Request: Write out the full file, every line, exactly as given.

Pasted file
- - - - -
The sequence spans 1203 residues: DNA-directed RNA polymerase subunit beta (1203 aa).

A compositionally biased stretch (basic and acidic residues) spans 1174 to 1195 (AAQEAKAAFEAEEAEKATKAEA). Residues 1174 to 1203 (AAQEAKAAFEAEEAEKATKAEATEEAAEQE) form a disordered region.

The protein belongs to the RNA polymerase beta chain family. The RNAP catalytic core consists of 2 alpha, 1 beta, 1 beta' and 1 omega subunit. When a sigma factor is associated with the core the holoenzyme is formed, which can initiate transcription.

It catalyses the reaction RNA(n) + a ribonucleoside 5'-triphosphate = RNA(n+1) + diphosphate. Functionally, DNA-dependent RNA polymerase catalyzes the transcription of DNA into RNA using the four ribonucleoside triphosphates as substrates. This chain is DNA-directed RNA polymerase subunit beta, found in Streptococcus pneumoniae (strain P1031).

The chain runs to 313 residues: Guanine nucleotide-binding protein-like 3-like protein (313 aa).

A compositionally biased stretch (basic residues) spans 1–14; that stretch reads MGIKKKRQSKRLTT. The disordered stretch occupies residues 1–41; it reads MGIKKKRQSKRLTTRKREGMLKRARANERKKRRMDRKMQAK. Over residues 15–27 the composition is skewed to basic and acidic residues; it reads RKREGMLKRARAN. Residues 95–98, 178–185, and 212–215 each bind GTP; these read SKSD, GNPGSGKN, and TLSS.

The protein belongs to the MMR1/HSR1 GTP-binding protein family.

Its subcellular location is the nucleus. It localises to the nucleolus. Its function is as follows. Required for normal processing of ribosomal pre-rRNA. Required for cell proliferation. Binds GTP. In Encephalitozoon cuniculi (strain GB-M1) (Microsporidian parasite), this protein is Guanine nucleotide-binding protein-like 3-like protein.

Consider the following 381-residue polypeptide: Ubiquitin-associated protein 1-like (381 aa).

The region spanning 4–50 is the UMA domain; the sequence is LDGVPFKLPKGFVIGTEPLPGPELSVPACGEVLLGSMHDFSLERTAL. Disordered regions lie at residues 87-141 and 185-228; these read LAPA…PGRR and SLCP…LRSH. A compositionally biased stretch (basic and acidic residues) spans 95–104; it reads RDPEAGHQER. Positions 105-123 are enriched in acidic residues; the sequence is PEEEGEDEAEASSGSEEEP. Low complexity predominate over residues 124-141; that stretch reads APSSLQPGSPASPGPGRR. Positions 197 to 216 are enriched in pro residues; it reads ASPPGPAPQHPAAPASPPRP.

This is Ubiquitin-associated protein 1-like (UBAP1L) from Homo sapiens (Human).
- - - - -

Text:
The sequence spans 1203 residues: DNA-directed RNA polymerase subunit beta (1203 aa).

A compositionally biased stretch (basic and acidic residues) spans 1174 to 1195 (AAQEAKAAFEAEEAEKATKAEA). Residues 1174 to 1203 (AAQEAKAAFEAEEAEKATKAEATEEAAEQE) form a disordered region.

The protein belongs to the RNA polymerase beta chain family. The RNAP catalytic core consists of 2 alpha, 1 beta, 1 beta' and 1 omega subunit. When a sigma factor is associated with the core the holoenzyme is formed, which can initiate transcription.

It catalyses the reaction RNA(n) + a ribonucleoside 5'-triphosphate = RNA(n+1) + diphosphate. Functionally, DNA-dependent RNA polymerase catalyzes the transcription of DNA into RNA using the four ribonucleoside triphosphates as substrates. This chain is DNA-directed RNA polymerase subunit beta, found in Streptococcus pneumoniae (strain P1031).

The chain runs to 313 residues: Guanine nucleotide-binding protein-like 3-like protein (313 aa).

A compositionally biased stretch (basic residues) spans 1–14; that stretch reads MGIKKKRQSKRLTT. The disordered stretch occupies residues 1–41; it reads MGIKKKRQSKRLTTRKREGMLKRARANERKKRRMDRKMQAK. Over residues 15–27 the composition is skewed to basic and acidic residues; it reads RKREGMLKRARAN. Residues 95–98, 178–185, and 212–215 each bind GTP; these read SKSD, GNPGSGKN, and TLSS.

The protein belongs to the MMR1/HSR1 GTP-binding protein family.

Its subcellular location is the nucleus. It localises to the nucleolus. Its function is as follows. Required for normal processing of ribosomal pre-rRNA. Required for cell proliferation. Binds GTP. In Encephalitozoon cuniculi (strain GB-M1) (Microsporidian parasite), this protein is Guanine nucleotide-binding protein-like 3-like protein.

Consider the following 381-residue polypeptide: Ubiquitin-associated protein 1-like (381 aa).

The region spanning 4–50 is the UMA domain; the sequence is LDGVPFKLPKGFVIGTEPLPGPELSVPACGEVLLGSMHDFSLERTAL. Disordered regions lie at residues 87-141 and 185-228; these read LAPA…PGRR and SLCP…LRSH. A compositionally biased stretch (basic and acidic residues) spans 95–104; it reads RDPEAGHQER. Positions 105-123 are enriched in acidic residues; the sequence is PEEEGEDEAEASSGSEEEP. Low complexity predominate over residues 124-141; that stretch reads APSSLQPGSPASPGPGRR. Positions 197 to 216 are enriched in pro residues; it reads ASPPGPAPQHPAAPASPPRP.

This is Ubiquitin-associated protein 1-like (UBAP1L) from Homo sapiens (Human).